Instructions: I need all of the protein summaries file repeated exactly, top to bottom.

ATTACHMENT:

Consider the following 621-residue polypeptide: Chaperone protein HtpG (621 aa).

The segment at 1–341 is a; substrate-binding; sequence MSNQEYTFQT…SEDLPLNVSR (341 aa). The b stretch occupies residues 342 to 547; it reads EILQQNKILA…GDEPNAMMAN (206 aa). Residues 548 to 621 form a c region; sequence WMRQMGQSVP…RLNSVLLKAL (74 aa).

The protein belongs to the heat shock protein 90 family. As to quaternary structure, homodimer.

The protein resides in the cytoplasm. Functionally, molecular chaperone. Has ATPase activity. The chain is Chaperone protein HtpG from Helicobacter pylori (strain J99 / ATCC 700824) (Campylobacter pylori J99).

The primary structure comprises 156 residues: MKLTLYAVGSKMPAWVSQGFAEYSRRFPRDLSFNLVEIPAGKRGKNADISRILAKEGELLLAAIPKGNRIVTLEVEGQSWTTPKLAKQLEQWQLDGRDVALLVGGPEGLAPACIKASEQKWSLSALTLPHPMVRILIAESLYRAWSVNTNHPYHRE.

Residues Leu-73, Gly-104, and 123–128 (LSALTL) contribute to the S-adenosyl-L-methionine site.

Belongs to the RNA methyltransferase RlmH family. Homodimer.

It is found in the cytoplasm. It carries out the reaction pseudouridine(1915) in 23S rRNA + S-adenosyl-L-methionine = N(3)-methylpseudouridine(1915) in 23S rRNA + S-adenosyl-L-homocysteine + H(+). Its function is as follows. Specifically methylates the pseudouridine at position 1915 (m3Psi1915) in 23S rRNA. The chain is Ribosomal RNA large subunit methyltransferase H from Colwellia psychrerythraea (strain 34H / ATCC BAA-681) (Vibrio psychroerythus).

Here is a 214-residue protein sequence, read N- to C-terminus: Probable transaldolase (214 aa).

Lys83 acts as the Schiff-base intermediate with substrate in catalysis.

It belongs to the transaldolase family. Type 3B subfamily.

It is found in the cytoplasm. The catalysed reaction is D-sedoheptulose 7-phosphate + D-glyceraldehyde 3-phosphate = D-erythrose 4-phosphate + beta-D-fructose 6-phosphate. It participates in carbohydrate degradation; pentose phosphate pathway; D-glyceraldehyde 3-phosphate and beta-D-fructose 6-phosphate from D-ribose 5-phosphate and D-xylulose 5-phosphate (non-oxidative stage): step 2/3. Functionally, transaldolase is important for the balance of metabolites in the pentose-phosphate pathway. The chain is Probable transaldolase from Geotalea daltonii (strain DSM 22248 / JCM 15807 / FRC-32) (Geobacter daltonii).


Consider the following 621-residue polypeptide: Chaperone protein HtpG (621 aa).

The segment at 1–341 is a; substrate-binding; sequence MSNQEYTFQT…SEDLPLNVSR (341 aa). The b stretch occupies residues 342 to 547; it reads EILQQNKILA…GDEPNAMMAN (206 aa). Residues 548 to 621 form a c region; sequence WMRQMGQSVP…RLNSVLLKAL (74 aa).

The protein belongs to the heat shock protein 90 family. As to quaternary structure, homodimer.

The protein resides in the cytoplasm. Functionally, molecular chaperone. Has ATPase activity. The chain is Chaperone protein HtpG from Helicobacter pylori (strain J99 / ATCC 700824) (Campylobacter pylori J99).

The primary structure comprises 156 residues: MKLTLYAVGSKMPAWVSQGFAEYSRRFPRDLSFNLVEIPAGKRGKNADISRILAKEGELLLAAIPKGNRIVTLEVEGQSWTTPKLAKQLEQWQLDGRDVALLVGGPEGLAPACIKASEQKWSLSALTLPHPMVRILIAESLYRAWSVNTNHPYHRE.

Residues Leu-73, Gly-104, and 123–128 (LSALTL) contribute to the S-adenosyl-L-methionine site.

Belongs to the RNA methyltransferase RlmH family. Homodimer.

It is found in the cytoplasm. It carries out the reaction pseudouridine(1915) in 23S rRNA + S-adenosyl-L-methionine = N(3)-methylpseudouridine(1915) in 23S rRNA + S-adenosyl-L-homocysteine + H(+). Its function is as follows. Specifically methylates the pseudouridine at position 1915 (m3Psi1915) in 23S rRNA. The chain is Ribosomal RNA large subunit methyltransferase H from Colwellia psychrerythraea (strain 34H / ATCC BAA-681) (Vibrio psychroerythus).

Here is a 214-residue protein sequence, read N- to C-terminus: Probable transaldolase (214 aa).

Lys83 acts as the Schiff-base intermediate with substrate in catalysis.

It belongs to the transaldolase family. Type 3B subfamily.

It is found in the cytoplasm. The catalysed reaction is D-sedoheptulose 7-phosphate + D-glyceraldehyde 3-phosphate = D-erythrose 4-phosphate + beta-D-fructose 6-phosphate. It participates in carbohydrate degradation; pentose phosphate pathway; D-glyceraldehyde 3-phosphate and beta-D-fructose 6-phosphate from D-ribose 5-phosphate and D-xylulose 5-phosphate (non-oxidative stage): step 2/3. Functionally, transaldolase is important for the balance of metabolites in the pentose-phosphate pathway. The chain is Probable transaldolase from Geotalea daltonii (strain DSM 22248 / JCM 15807 / FRC-32) (Geobacter daltonii).